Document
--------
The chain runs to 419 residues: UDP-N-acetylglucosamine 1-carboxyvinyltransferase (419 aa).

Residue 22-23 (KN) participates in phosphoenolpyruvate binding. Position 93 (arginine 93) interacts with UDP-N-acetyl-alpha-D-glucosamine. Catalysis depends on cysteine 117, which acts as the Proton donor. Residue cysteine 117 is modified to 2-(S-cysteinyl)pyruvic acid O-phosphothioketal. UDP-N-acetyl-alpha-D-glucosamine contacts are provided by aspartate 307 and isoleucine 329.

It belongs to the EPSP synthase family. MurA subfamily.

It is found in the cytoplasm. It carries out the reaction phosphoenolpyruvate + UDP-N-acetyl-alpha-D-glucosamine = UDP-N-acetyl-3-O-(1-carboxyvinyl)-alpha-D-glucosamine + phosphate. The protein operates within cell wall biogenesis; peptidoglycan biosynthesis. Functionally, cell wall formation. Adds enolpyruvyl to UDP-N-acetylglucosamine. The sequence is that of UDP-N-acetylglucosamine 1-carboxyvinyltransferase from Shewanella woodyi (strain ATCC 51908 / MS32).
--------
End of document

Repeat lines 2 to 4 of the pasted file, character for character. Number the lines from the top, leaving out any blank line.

Residue 22-23 (KN) participates in phosphoenolpyruvate binding. Position 93 (arginine 93) interacts with UDP-N-acetyl-alpha-D-glucosamine. Catalysis depends on cysteine 117, which acts as the Proton donor. Residue cysteine 117 is modified to 2-(S-cysteinyl)pyruvic acid O-phosphothioketal. UDP-N-acetyl-alpha-D-glucosamine contacts are provided by aspartate 307 and isoleucine 329.

It belongs to the EPSP synthase family. MurA subfamily.

It is found in the cytoplasm. It carries out the reaction phosphoenolpyruvate + UDP-N-acetyl-alpha-D-glucosamine = UDP-N-acetyl-3-O-(1-carboxyvinyl)-alpha-D-glucosamine + phosphate. The protein operates within cell wall biogenesis; peptidoglycan biosynthesis. Functionally, cell wall formation. Adds enolpyruvyl to UDP-N-acetylglucosamine. The sequence is that of UDP-N-acetylglucosamine 1-carboxyvinyltransferase from Shewanella woodyi (strain ATCC 51908 / MS32).